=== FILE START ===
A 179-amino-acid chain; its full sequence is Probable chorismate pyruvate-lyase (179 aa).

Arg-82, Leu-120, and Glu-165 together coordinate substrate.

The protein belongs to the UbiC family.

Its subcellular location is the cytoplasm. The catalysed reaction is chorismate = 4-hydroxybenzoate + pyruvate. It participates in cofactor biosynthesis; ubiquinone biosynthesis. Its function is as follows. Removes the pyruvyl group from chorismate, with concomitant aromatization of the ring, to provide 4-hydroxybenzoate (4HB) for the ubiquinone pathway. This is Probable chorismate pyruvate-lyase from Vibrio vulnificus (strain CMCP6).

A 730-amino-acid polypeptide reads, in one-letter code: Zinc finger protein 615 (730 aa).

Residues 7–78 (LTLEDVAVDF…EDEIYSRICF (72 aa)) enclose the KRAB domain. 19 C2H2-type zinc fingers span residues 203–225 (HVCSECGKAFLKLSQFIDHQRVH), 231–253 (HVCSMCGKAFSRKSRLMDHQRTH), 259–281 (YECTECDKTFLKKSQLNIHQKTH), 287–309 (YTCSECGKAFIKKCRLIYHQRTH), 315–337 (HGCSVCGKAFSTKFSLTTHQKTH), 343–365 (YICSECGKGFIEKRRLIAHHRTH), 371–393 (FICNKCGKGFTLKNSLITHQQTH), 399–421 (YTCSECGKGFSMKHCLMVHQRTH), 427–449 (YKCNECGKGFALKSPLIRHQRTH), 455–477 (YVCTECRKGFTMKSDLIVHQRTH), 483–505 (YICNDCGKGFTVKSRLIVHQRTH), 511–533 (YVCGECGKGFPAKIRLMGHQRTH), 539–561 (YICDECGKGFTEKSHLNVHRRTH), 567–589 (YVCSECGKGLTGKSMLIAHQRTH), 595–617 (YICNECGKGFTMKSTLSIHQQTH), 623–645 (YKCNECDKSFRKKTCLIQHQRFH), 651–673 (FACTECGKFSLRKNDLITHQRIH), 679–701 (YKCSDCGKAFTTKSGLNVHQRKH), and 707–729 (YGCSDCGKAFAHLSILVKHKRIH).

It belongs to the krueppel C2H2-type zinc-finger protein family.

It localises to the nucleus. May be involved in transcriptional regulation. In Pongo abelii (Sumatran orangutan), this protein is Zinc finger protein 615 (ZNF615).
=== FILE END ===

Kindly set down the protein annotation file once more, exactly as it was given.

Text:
A 179-amino-acid chain; its full sequence is Probable chorismate pyruvate-lyase (179 aa).

Arg-82, Leu-120, and Glu-165 together coordinate substrate.

The protein belongs to the UbiC family.

Its subcellular location is the cytoplasm. The catalysed reaction is chorismate = 4-hydroxybenzoate + pyruvate. It participates in cofactor biosynthesis; ubiquinone biosynthesis. Its function is as follows. Removes the pyruvyl group from chorismate, with concomitant aromatization of the ring, to provide 4-hydroxybenzoate (4HB) for the ubiquinone pathway. This is Probable chorismate pyruvate-lyase from Vibrio vulnificus (strain CMCP6).

A 730-amino-acid polypeptide reads, in one-letter code: Zinc finger protein 615 (730 aa).

Residues 7–78 (LTLEDVAVDF…EDEIYSRICF (72 aa)) enclose the KRAB domain. 19 C2H2-type zinc fingers span residues 203–225 (HVCSECGKAFLKLSQFIDHQRVH), 231–253 (HVCSMCGKAFSRKSRLMDHQRTH), 259–281 (YECTECDKTFLKKSQLNIHQKTH), 287–309 (YTCSECGKAFIKKCRLIYHQRTH), 315–337 (HGCSVCGKAFSTKFSLTTHQKTH), 343–365 (YICSECGKGFIEKRRLIAHHRTH), 371–393 (FICNKCGKGFTLKNSLITHQQTH), 399–421 (YTCSECGKGFSMKHCLMVHQRTH), 427–449 (YKCNECGKGFALKSPLIRHQRTH), 455–477 (YVCTECRKGFTMKSDLIVHQRTH), 483–505 (YICNDCGKGFTVKSRLIVHQRTH), 511–533 (YVCGECGKGFPAKIRLMGHQRTH), 539–561 (YICDECGKGFTEKSHLNVHRRTH), 567–589 (YVCSECGKGLTGKSMLIAHQRTH), 595–617 (YICNECGKGFTMKSTLSIHQQTH), 623–645 (YKCNECDKSFRKKTCLIQHQRFH), 651–673 (FACTECGKFSLRKNDLITHQRIH), 679–701 (YKCSDCGKAFTTKSGLNVHQRKH), and 707–729 (YGCSDCGKAFAHLSILVKHKRIH).

It belongs to the krueppel C2H2-type zinc-finger protein family.

It localises to the nucleus. May be involved in transcriptional regulation. In Pongo abelii (Sumatran orangutan), this protein is Zinc finger protein 615 (ZNF615).